Any serious student of American transportation knows that by the year 1900 railroads had achieved a rich corruption beyond the confines of a blog post. They routinely passed through bankruptcy and emerged, 'healthy' with a third again as much debt as when they entered. After 1910 the interurban trackage in the US doubled but none of that new investment ever paid a dime in profits. By 1920 we had a half again as much railroad trackage as we needed, even after the fierce government slashing of the First World War, and in the 20s the steam railroads built massive new terminals and servicing facilities for the traffic they expected to serve.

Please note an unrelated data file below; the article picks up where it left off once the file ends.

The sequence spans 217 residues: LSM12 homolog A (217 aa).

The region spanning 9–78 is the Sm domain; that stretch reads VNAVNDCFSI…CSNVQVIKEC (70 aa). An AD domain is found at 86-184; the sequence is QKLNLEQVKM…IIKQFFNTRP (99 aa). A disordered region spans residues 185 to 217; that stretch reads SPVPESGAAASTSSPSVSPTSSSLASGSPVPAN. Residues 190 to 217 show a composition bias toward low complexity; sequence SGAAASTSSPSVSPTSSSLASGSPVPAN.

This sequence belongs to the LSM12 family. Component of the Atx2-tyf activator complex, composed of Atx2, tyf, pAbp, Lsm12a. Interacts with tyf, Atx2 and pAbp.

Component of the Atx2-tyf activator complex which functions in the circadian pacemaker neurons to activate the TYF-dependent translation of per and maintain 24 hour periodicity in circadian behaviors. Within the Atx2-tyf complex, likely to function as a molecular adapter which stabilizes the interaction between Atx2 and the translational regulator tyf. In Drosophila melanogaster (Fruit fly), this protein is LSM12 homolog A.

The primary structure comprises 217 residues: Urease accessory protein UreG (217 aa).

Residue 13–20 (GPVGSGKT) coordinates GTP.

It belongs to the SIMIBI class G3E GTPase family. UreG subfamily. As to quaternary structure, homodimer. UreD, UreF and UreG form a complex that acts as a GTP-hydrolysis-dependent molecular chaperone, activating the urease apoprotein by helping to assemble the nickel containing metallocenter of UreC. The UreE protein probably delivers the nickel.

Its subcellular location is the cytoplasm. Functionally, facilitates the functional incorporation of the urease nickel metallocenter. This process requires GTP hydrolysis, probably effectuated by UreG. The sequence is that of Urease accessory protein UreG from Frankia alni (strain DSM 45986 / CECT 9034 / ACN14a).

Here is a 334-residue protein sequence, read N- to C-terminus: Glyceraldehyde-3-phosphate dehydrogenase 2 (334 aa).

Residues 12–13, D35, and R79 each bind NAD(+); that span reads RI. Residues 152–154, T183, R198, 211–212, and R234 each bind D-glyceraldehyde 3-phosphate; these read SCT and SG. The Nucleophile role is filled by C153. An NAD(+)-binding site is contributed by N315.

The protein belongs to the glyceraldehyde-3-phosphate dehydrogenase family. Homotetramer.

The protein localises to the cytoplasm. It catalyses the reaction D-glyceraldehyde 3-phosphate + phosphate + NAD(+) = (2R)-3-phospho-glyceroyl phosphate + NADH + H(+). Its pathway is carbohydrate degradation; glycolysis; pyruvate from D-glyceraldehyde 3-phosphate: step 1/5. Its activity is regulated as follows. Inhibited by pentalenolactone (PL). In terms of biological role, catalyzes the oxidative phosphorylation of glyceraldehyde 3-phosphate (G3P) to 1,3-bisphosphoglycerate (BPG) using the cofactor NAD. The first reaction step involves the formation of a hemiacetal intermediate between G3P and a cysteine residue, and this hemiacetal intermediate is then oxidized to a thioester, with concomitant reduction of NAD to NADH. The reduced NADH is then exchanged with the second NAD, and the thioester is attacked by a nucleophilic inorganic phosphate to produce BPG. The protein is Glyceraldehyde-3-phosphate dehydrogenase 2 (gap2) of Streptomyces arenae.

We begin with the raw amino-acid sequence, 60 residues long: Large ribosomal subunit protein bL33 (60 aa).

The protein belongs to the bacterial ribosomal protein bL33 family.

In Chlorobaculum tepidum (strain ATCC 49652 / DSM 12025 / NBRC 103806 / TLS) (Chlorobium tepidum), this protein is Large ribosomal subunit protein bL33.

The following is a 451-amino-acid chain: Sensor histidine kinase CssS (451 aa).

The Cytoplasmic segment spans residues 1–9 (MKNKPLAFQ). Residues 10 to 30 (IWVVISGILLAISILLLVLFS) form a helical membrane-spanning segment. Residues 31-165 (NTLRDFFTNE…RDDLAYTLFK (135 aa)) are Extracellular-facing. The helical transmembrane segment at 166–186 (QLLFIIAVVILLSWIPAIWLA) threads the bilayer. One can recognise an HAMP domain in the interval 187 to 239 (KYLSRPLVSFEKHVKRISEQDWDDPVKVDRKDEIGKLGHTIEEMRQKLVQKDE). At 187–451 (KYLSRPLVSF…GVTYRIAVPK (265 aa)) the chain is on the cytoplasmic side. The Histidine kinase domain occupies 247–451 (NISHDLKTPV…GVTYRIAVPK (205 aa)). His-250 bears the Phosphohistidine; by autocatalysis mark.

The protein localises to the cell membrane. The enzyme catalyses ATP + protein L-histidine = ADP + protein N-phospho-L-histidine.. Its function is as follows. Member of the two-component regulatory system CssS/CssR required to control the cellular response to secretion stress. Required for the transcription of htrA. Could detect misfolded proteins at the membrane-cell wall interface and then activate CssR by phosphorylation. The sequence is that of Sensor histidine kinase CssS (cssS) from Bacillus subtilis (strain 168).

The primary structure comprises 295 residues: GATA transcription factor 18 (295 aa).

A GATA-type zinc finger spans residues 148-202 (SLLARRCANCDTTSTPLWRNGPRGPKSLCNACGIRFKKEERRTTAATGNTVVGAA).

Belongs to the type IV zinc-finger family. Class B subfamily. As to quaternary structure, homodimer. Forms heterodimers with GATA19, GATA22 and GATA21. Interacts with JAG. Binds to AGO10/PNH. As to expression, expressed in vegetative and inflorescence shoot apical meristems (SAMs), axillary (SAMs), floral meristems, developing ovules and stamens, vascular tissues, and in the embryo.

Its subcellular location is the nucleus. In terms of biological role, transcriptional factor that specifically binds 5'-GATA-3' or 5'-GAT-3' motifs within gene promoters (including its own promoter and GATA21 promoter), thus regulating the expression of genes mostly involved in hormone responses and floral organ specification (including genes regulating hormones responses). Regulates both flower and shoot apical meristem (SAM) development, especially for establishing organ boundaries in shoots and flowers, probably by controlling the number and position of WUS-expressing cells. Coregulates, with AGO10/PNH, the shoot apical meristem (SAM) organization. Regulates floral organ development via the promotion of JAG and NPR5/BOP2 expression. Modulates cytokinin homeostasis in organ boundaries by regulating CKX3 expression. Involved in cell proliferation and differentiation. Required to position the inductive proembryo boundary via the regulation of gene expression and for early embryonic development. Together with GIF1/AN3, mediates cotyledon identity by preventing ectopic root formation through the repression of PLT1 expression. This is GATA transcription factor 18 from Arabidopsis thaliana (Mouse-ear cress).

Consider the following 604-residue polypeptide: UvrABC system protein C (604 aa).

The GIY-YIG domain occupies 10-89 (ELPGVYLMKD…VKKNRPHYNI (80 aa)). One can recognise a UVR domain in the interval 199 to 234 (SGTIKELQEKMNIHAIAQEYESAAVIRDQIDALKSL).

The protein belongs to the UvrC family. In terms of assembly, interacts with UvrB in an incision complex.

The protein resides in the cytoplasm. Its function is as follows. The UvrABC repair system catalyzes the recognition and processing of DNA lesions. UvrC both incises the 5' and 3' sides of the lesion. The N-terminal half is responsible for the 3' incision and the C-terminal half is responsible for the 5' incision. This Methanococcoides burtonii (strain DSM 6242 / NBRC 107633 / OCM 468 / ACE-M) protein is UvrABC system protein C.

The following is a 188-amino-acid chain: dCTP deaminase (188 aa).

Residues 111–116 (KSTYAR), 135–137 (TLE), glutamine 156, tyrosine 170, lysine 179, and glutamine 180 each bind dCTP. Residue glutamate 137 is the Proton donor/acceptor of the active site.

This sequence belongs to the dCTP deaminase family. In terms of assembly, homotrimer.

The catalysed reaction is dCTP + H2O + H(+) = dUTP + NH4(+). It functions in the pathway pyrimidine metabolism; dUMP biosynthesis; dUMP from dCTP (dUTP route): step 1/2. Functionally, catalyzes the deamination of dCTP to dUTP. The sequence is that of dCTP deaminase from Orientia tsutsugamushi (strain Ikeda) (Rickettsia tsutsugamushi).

All of this happened after the automobile, truck, and bus emerged, between 1900 and 1910, as the new transportation paradigm. Is it really so amazing that most railroads saw business drop by 90% at some point in the 30s? Do we really need a clever one-size-fits-all explanation?
Could this happen again? The solipsistic US ("We are the largest market in the world") has largely ignored the changing world situation for- oh, say- about 40 years. Could the end of happy motoring, as Jim Kunstler calls it, mean we'll grow our own vegetables and mend our own clothes?
Only if you're smart. Social Security provides a buffer for the basic economy. Bank deposits are insured. There's plenty to do in fighting Global Warming.
But, as the song says, it's been a long time comin', and it will be a long time gone.